Domus was launched in 2009 in Toledo’s modest Santa Barbara neighborhood by Fernando Campoy. Campoy had been a beer fan from a young age, and the idea of launching his own company came to him about five years before he began Domus. Thus, he set out to learn and research by talking to different brewmasters from around the world and visiting microbreweries in order to learn and understand every possible detail of the process.

Mario and I tried two beers, the Regia and the Summa. However, we are excited to try more of the varieties soon!

Domus Regia

Domus Regia

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Domus Regia, Mario’s favorite, is a classic: everyone will like it. As a toasted and top-fermented beer, the roasted malt shines through. With 4.3% ABV, the Regia is a lovely shade of amber, and its turbid appearance is due to the yeast, which is suspended in the beer, as it is not filtered.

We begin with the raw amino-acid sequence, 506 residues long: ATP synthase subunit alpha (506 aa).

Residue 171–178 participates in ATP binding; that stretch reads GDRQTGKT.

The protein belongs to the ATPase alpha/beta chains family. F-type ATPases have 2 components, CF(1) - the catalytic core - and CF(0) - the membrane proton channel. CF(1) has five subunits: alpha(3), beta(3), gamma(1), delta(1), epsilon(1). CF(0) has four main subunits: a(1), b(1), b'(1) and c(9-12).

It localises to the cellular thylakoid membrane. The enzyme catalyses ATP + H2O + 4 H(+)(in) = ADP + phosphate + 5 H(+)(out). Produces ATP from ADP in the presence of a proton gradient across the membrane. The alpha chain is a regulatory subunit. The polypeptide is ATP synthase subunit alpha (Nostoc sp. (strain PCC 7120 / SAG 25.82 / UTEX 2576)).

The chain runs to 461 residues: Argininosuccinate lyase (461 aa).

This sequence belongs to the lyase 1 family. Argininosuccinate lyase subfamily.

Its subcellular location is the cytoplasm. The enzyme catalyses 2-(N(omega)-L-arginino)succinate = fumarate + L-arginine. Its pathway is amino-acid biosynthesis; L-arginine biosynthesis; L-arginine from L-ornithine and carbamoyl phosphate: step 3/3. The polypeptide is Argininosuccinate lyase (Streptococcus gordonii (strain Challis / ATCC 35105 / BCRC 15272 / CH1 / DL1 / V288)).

Given its smoothness and balance, this beer could accompany just about any meal or snack, as it is able to balance high-contrast foods as well as enhance the aromas and flavors of otherwise relatively bland foods (white fish, soft cheeses, etc.).

Domus Summa

Domus Summa

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Domus Summa, my favorite, is not for the faint of heart or for those who don’t like beer. Its higher alcohol content (7.2% ABV) makes it a rather more complex beer than the Regia. The Summa is brewed with roasted malt, but it’s the touch of honey that gives it a subtle sweetness in both its aroma and taste. Its style could be compared to the Belgian abbey ales. It’s also darker than its sister beer, more of a dark-brown burgundy shade.